Our website does not support this browser  

SYMPTOM: WHEEZING

What is baby wheezing?

Baby wheezing, much like it is in adults, is a high-pitched, whistling sound, which happens when the small airways become narrow, making it difficult for a baby to breathe. It is a common problem in babies and, in general, children and babies wheeze more than adults because of differences in the size of their airways.

Baby wheezing usually happens when they breath out, rather than when your baby breathes in. Lots of things can make it sound like your baby is wheezing, such as tiny bits of mucus that can create a short whistling noise whilst your baby breathes, for example. Though many things can make your baby sound like they’re wheezing, they may not always be wheezing and it can be hard to tell a wheezing sound without a stethoscope.

Why is my baby wheezing?

Food allergies
A food allergy, e.g. Cows’ Milk Allergy (CMA), or other allergies, such as to dust or pollen can cause your baby to wheeze.

Asthma
A chronic disease such as asthma can cause your baby to wheeze. This is more likely if a baby’s parents smoke or have a history of asthma themselves, or if the baby’s mother smoked when she was pregnant. It is more likely to be asthma when your baby has continual wheezing episodes.

Illness
A respiratory tract illness or a cold virus can also cause your baby to wheeze. This is especially common in winter months as your baby can catch a virus and become congested.

symptom-subpage-13-baby-wheezing

Could it be Cows’ Milk Allergy?

Baby wheezing is a common symptom for babies with CMA. Up to 30% of babies with CMA may have wheezing as a symptom.


Babies with CMA usually experience more than just one symptom and these symptoms can be very different from one another.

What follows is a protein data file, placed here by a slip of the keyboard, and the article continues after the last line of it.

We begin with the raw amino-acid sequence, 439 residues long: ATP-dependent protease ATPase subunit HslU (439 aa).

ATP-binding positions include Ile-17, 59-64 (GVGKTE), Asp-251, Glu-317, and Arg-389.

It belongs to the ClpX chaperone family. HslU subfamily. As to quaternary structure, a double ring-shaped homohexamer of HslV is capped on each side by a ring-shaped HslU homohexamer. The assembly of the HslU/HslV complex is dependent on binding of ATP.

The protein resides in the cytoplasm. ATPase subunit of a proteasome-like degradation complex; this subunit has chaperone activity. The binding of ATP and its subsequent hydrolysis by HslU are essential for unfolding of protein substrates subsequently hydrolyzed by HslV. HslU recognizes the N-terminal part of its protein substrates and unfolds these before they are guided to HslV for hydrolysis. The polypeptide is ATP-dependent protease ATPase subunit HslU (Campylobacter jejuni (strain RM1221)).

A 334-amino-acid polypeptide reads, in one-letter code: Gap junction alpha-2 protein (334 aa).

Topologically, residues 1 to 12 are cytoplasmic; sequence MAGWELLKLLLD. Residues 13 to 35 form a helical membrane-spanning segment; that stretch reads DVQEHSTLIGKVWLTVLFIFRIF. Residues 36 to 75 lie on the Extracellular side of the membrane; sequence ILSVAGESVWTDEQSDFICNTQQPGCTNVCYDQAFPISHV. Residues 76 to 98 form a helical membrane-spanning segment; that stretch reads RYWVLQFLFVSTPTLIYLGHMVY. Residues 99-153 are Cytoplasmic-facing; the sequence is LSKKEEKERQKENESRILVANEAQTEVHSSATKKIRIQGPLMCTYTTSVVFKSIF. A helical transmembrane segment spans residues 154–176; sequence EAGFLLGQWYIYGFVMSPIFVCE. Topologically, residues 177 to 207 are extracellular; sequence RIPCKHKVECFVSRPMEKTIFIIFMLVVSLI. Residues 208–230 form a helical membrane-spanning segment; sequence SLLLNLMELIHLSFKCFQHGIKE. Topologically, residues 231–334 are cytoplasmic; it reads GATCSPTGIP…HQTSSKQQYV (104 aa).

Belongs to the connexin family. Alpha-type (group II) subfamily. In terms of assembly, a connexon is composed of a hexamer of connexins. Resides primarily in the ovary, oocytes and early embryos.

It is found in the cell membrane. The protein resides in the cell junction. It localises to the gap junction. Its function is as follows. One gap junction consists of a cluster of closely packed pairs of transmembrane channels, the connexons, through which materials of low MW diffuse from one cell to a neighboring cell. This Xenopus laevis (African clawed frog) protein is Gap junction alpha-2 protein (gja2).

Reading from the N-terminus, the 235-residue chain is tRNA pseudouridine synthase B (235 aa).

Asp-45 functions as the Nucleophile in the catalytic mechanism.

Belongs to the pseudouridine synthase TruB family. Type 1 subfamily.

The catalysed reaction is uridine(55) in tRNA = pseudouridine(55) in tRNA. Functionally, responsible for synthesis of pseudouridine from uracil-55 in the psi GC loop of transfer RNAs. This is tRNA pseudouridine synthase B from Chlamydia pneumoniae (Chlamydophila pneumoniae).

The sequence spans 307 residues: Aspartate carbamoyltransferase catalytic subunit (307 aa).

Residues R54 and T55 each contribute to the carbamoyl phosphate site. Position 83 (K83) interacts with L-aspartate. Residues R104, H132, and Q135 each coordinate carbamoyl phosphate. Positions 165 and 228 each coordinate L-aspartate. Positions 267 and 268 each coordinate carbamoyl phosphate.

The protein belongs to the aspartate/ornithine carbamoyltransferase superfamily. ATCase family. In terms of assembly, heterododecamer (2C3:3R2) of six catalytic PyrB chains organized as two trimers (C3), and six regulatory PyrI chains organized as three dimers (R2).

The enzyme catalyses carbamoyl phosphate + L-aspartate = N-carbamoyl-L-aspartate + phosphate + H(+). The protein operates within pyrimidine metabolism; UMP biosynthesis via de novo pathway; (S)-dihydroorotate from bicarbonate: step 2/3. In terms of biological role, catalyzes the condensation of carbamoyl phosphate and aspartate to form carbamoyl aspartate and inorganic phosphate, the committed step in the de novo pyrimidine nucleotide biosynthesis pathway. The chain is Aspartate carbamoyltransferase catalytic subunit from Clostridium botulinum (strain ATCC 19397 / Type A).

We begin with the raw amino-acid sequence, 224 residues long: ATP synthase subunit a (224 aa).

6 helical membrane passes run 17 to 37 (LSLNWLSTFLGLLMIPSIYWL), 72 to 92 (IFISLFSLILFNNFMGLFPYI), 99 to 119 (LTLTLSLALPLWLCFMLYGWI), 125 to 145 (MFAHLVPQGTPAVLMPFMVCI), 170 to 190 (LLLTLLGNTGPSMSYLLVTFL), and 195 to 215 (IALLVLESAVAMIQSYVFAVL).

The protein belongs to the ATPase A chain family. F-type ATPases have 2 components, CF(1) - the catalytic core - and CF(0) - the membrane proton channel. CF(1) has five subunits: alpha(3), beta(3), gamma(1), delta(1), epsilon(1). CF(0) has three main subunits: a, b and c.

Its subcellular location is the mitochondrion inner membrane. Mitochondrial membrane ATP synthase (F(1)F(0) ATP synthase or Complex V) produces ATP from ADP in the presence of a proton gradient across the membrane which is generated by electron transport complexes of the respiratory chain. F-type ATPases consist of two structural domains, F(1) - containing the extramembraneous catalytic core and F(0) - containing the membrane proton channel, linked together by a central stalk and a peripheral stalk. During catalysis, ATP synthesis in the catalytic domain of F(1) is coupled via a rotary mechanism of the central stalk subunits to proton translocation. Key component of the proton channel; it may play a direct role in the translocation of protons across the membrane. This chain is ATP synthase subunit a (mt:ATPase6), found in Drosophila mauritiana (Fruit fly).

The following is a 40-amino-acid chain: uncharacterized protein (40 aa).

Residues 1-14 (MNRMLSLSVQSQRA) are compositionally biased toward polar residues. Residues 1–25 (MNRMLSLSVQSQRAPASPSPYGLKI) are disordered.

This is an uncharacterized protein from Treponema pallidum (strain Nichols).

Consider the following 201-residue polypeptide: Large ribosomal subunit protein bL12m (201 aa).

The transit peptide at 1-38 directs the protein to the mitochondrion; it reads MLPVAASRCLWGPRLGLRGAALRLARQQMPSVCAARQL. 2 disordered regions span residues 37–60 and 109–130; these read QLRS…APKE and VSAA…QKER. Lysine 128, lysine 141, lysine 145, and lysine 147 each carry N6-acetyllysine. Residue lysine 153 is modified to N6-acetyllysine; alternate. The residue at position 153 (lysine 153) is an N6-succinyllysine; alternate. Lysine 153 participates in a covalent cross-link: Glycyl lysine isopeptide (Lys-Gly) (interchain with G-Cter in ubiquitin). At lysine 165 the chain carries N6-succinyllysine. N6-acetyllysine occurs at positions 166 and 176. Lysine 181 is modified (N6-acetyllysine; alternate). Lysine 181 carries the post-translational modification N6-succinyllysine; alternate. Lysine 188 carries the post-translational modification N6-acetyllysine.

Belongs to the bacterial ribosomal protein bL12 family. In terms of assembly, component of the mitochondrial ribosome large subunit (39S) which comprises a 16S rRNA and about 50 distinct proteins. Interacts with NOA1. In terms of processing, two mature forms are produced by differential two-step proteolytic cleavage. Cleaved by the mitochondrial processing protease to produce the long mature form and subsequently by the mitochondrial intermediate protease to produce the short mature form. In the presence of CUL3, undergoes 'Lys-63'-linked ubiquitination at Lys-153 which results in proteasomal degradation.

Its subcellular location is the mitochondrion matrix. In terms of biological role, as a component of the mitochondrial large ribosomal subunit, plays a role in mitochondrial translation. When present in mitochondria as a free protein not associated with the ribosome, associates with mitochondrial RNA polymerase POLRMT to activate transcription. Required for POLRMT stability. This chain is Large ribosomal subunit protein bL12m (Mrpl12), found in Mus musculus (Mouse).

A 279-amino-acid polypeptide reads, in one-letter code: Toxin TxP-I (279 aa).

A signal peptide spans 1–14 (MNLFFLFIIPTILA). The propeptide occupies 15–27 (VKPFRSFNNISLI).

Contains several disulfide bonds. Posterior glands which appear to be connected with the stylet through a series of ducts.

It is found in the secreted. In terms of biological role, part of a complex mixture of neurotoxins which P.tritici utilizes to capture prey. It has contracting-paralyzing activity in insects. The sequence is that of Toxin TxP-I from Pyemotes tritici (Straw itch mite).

If you think that your baby has wheezing or is making wheezing sounds, it may be CMA. You may have even noticed other symptoms (besides wheezing, such as vomiting, swelling, rashes, and inconsolable crying), which may affect other parts of your baby’s body.


For a simple and easy way to understand the symptoms associated with CMA, you can use our symptom checklist or symptom diary to track symptoms.

This will allow you to select all the symptoms that your baby may have that may be cows’ milk-related. You can then discuss these with your doctor.


Treating baby wheezing

There are a few things you can do to help alleviate the symptoms of baby wheezing. These include:


  • A humidifier - this will add moisture to the air. This is particularly good if your baby is congested from a cold or other virus
  • Bulb syringe - a bulb syringe device can help suck some of the mucus out of your baby's nose. This is only helpful if your baby has a cold or other virus
  • Hydration - If your baby is wheezing due to an infection, it’s important to keep them hydrated. They will need plenty of liquids

In any case, if you have any doubts or concerns about your baby’s health, you should always seek advice from a medical professional as soon as possible. The information on this website should not replace medical advice from a medical professional.


SmilesBack App


Cows’ milk allergy (CMA) is a common food allergy in baby’s and young children but it is often challenging to diagnose and may take many months and doctors appointments. If you suspect that your baby might have cows’ milk allergy, you can use SmilesBack to help shorten the journey to diagnosis and help put smiles back where they belong.


SmilesBack is an easy-to-use app that has been developed with allergy experts and tested by parents. It enables you to easily record your baby’s symptoms and feeds and summarise them in a one-page, expert-designed report, to support your doctor before they make a diagnosis.


appstore_btn
playstore_btn
iphone_smilesback

OTHER SYMPTOMS OF COWS' MILK PROTEIN ALLERGY


IMPORTANT NOTICE: Breastfeeding is the best form of nutrition for babies and provides many benefits to babies and mothers. It is important that, in preparation for and during breastfeeding, you eat a healthy, balanced diet. Combined breast and bottle feeding in the first weeks of life may reduce the supply of your own breastmilk, and reversing the decision not to breastfeed is difficult. Always consult your healthcare professional for advice about feeding your baby. The social and financial implications of using infant formula should be considered. Improper use of an infant formula or inappropriate foods or feeding methods may present a health hazard. If you use infant formula, you should follow the manufacturer’s instructions for use carefully – failure to follow the instructions may make your baby ill. Formula for special medical purposes intended for infants must be used under medical supervision.